Art, demystified: ‘Pictures at an exhibition’ features TV interviews with artists in Amherst

  • Constance Hamilton talks about her exhibit at Gallery A3 in Amherst as she’s filmed for the Amherst Media program “Pictures at an Exhibition.” STAFF PHOTO/CAROL LOLLIS

  • Eric Broudy, left, producer and director of “Pictures at an Exhibition,” and camerman Larry Rankin film an interview conducted by Eva Fierst with artist Constance Hamilton, far right, in Amherst’s Gallery A3. STAFF PHOTO/CAROL LOLLIS

  • At Gallery A3 in Amherst, Larry Rankin films an interview led by Eva Fierst, in center, with artist Constance Hamilton, at far left. Eric Broudy, producer/director of “Pictures at an Exhibition,” is at far right. STAFF PHOTO/CAROL LOLLIS

  • At Gallery A3 in Amherst, Larry Rankin films an interview led by Eva Fierst, in center, with artist Constance Hamilton, at far left. Eric Broudy, producer/director of “Pictures at an Exhibition,” is at far right. STAFF PHOTO/CAROL LOLLIS

  • The oil painting “Deep Water, Deep Sky” is one of Constance Hamilton’s works currently on exhibit at Gallery A3 in Amherst. STAFF PHOTO/CAROL LOLLIS

  • Constance Hamilton talks about her work at Gallery A3 in Amherst as she’s filmed for the Amherst Media program “Pictures at an Exhibition.” STAFF PHOTO/CAROL LOLLIS

  • Artist Constance Hamilton says she was “absolutely thrilled” to be filmed at her exhibit at Gallery A3 in Amherst for the Amherst Media program “Pictures at an Exhibition.”  STAFF PHOTO/CAROL LOLLIS

  • The oil painting “The Swan by the Ocean” is part of Constance Hamilton’s exhibit at Amherst’s Gallery A3, which is inspired by the ancient Greek myth of Daedalus and Icarus. STAFF PHOTO/CAROL LOLLIS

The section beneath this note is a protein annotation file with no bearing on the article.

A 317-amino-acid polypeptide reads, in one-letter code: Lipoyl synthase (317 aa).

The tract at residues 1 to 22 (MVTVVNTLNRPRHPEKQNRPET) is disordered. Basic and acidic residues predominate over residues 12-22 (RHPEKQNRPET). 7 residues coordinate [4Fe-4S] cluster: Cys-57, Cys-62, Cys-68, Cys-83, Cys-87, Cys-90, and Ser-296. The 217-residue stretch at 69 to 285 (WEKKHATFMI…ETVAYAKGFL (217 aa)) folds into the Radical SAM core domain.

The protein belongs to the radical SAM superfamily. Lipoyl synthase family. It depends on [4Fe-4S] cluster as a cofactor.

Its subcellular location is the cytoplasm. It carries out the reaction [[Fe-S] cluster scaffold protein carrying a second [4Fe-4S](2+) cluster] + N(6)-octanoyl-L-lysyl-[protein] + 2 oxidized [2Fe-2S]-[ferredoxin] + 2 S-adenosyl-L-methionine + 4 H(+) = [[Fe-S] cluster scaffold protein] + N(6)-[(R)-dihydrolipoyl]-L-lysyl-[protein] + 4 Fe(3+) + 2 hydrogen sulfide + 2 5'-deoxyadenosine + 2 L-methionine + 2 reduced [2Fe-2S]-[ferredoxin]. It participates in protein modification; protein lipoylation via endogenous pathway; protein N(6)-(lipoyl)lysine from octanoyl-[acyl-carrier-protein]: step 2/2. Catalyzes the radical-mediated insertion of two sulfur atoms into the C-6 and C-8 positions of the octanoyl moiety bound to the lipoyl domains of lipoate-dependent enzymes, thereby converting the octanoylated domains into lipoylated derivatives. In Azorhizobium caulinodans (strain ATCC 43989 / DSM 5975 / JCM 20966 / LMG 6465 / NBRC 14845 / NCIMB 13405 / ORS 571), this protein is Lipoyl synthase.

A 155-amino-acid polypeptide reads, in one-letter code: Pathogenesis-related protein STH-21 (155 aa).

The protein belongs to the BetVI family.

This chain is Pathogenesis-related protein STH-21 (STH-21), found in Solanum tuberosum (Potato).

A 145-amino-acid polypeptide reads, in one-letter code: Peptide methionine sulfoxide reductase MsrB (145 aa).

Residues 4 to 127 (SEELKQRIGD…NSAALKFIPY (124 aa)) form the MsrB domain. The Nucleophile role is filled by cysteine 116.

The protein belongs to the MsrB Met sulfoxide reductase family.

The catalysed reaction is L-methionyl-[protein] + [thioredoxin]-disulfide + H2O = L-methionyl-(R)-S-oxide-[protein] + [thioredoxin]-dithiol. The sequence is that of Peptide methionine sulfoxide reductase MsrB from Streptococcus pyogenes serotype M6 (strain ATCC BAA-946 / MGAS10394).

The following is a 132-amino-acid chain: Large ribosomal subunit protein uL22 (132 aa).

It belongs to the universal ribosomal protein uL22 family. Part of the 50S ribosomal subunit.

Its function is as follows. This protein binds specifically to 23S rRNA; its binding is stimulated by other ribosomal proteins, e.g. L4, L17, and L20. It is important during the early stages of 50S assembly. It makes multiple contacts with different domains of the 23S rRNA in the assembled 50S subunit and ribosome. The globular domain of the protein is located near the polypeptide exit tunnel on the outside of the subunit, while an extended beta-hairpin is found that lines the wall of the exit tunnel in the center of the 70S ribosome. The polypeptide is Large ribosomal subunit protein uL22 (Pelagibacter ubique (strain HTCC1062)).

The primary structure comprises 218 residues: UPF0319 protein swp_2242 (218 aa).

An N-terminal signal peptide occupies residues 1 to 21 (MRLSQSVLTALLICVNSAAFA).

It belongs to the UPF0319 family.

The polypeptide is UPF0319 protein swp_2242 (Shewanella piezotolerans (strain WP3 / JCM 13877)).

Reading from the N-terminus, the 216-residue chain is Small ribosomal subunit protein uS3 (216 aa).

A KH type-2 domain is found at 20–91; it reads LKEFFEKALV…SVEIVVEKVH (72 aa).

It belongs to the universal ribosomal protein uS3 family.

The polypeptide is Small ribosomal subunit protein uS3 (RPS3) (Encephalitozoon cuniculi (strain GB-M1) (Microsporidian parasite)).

Staff Writer
Published: 3/12/2020 8:32:12 AM
Modified: 3/12/2020 8:31:59 AM

Do you shy away from going to art exhibits, especially those that feature abstract or contemporary art, because you’re not sure what you’re looking at or what the artist is trying to convey? Is it perhaps a case of feeling intimidated — being afraid you’ll be looked down on for not understanding or appreciating what others do?

If so, “Pictures at an Exhibition” might be your ticket, a half-hour program that airs on Amherst Media and features monthly interviews with artists who are displaying their work in Amherst. And Eric Broudy, a photographer who conceived of and now directs the program, says “Pictures at an Exhibition” is also designed to boost attendance at local shows and bring some more attention to local and regional artists.

“There are a lot of talented artists in the area, but it can be hard for them to get the word out about their work,” said Broudy, a member of Gallery A3, the artists’ cooperative, in Amherst and the former chair of the Amherst Public Art Commission. “This is a way to introduce some of these people and show their work to a wider audience, and do it in timely way, so people have time to come see the exhibits.”